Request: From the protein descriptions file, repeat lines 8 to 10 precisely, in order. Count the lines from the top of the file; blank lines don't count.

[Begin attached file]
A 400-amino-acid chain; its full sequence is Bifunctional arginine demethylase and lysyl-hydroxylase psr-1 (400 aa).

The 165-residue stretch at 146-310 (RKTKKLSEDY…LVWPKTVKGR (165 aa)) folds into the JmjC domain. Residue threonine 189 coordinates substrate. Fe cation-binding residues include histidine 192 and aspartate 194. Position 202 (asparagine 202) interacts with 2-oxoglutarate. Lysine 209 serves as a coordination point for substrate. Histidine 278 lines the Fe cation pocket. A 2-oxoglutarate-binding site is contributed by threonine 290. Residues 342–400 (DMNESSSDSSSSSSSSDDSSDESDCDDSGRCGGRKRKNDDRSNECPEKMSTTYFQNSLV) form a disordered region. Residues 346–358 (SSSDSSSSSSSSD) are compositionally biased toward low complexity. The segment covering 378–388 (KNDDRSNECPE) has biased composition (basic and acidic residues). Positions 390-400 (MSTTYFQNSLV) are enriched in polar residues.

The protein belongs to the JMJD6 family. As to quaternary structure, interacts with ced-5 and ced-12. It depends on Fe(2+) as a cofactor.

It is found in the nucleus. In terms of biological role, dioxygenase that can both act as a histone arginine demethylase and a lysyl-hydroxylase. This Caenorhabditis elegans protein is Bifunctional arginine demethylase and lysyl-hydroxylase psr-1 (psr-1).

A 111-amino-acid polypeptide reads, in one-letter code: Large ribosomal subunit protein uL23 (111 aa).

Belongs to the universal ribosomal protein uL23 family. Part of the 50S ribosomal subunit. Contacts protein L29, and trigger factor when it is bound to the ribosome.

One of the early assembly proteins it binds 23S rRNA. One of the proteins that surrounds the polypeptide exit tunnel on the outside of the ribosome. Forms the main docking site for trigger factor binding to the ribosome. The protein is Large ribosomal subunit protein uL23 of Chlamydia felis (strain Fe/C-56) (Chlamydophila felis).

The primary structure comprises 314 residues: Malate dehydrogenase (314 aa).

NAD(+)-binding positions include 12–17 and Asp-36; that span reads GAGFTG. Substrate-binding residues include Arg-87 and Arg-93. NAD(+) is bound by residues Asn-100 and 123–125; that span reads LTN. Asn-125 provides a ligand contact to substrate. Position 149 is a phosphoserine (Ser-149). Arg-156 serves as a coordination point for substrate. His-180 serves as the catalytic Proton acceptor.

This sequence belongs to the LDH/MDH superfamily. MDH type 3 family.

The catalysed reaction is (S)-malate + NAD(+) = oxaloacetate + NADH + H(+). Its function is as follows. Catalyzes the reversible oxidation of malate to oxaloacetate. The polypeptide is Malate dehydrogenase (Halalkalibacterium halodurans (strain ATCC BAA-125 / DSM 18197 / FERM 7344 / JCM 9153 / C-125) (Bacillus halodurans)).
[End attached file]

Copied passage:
The primary structure comprises 314 residues: Malate dehydrogenase (314 aa).

NAD(+)-binding positions include 12–17 and Asp-36; that span reads GAGFTG. Substrate-binding residues include Arg-87 and Arg-93. NAD(+) is bound by residues Asn-100 and 123–125; that span reads LTN. Asn-125 provides a ligand contact to substrate. Position 149 is a phosphoserine (Ser-149). Arg-156 serves as a coordination point for substrate. His-180 serves as the catalytic Proton acceptor.

This sequence belongs to the LDH/MDH superfamily. MDH type 3 family.